CasOctober 19th 2009.

I mean both. There are more match going United supporters in Manchester and Greater Manchester than any other club. Of course there are people that go matches at Old Trafford from all over the place, however it's quite a big stadium! People also take it as a given that all City supporters live in Manchester which they don't. Just commonly trotted out things that people then take as gospel.

AnonymousOctober 19th 2009.

Pathetic, you'd have thought the City supporters would have raised their game with banter, just like their team has raised it's game. Same old sniggering bitters with the usual wit free rubbish.

scoteeeOctober 19th 2009.

I should think most pubs are pretty empty during the day time in any case.Perhaps the evening trade would be a better example ? Oh I don't know,it was just an observation. Rob, to follow a club is to say they are a favourite team.To support a team is to hear your voice in the ground having supported them financially with your purchased ticket.If there are an estimated 330 million followers of Manchester Utd all who sign up to web sites and registertheir interest surely this makes them followers as opposed to the much more dedicated supporter.If you bought the shirt and you live in Hong Kong you can't really be a supporter can you?

scoteeeOctober 19th 2009.

I mean supporters that pay a fee and get to see a game, Do you mean follow or support Cas?

COCKNEY BOYOctober 19th 2009.

cor blimey these pubs are ace me and my 12 pals get the train from Euston every match day and head up to see man u , Londons favourite team,! great pubs mate esp the bishops blaze , met some fellow man.u. fans from Bristol, Durham , Norfolk, the usa , Mexico, China , what a great place , pity they dont sell jellied eels and place chaz n Dave to cater for there main clientele !

real ale fanOctober 19th 2009.

Very sad to see no real ale in nearly all the pubs mentioned, when I goto games, I always drink in the village I live in first then travel to the match (10 miles.) The thought of drinking 'smooth' beer doesn't interest me at all.

CasOctober 19th 2009.

Dig, remind me again what strikers Liverpool have to choose from tonight? And you turned Owen down on a free! You have lost 3 games lost in a row. Us, well we're top of the league, Owen scoring the winner in the derby, not all bad is it?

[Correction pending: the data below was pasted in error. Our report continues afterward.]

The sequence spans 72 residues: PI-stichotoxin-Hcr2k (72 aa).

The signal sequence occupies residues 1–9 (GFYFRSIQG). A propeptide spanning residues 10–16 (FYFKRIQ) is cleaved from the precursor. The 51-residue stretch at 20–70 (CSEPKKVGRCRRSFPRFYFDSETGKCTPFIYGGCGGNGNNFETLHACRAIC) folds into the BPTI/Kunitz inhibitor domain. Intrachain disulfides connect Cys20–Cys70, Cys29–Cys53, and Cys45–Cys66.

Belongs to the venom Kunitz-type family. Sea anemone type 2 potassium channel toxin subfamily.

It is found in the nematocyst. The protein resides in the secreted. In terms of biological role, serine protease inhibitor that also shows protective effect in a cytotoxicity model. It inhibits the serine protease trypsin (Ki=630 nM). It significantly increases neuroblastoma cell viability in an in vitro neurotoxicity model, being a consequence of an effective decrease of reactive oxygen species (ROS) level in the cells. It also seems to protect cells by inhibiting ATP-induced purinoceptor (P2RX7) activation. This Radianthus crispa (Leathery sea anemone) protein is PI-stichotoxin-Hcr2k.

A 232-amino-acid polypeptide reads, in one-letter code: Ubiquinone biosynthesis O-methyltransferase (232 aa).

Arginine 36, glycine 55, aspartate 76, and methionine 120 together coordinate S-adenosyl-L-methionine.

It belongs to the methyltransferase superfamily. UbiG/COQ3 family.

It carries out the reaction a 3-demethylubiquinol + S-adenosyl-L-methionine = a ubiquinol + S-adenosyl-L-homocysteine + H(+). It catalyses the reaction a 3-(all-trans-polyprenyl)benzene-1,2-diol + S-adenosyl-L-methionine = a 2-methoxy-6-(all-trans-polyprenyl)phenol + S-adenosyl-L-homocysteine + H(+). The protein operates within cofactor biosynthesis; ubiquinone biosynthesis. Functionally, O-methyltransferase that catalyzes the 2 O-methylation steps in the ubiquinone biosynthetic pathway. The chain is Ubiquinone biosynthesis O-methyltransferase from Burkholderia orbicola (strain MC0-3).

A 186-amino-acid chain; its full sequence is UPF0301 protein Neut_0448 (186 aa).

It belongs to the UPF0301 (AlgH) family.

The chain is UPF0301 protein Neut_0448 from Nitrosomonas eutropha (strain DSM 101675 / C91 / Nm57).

fred o'the redOctober 19th 2009.

i catch the 192 Ryanair bus from Dublin to watch the reds. good to see lots of Guinness at the pubs near the ground, not that i get chance to have a pint as i have to get the plane home at 7pm.

CasOctober 19th 2009.

White Lion is a good footy pub but that Chinese food is quite possibly the worst I have ever tasted.

DigOctober 19th 2009.

Any of those pubs show the Liverpool match?

CasOctober 19th 2009.

Scoteee, there are plenty of red pubs in the suburbs. Do you expect everyone to drink around Old Trafford all the time? Your correct, most United supporters are not local, that would be impossible as there's millions. However more of Manchester and Greater Manchester support United than any other team.

DigOctober 19th 2009.

(To the tune of Liverpools Torres chant) His hamstrings mean he has no pace, Owen Owen. he wants to play for Bacon Face, Owen Owen. He left the reds for sunny Spain, he hardly ever got a game, Michael Owen, he's injured yet again!

CatOctober 19th 2009.

Thank you for the review. Not being from around here it's always difficult to choose where to take people to watch the match. Somebody mentioned where to see the Liverpool games, i was wondering if you would know where i can see the Barça games garanteed?Thank you

RobOctober 19th 2009.

Scoteee, i don't get what your saying? because the pubs directly outisde the ground don't do much business in the middle of the day (a none match day) this indicates utd fans being from outside Manchester. Also, please clarify difference between supporters and followers as you mention supporters in your 1st comment.

B WoodApril 27th 2014.

Feel sorry for the staff that work The Tollgate pub Old Trafford - Landlord and Landlady very unfriendly very unhelpful n landlord very aggresive especially towards regulars - match day you expect prices to go up but nearly double them - not suprisef only time this pub is busy is match days all the regulars gone elsewhere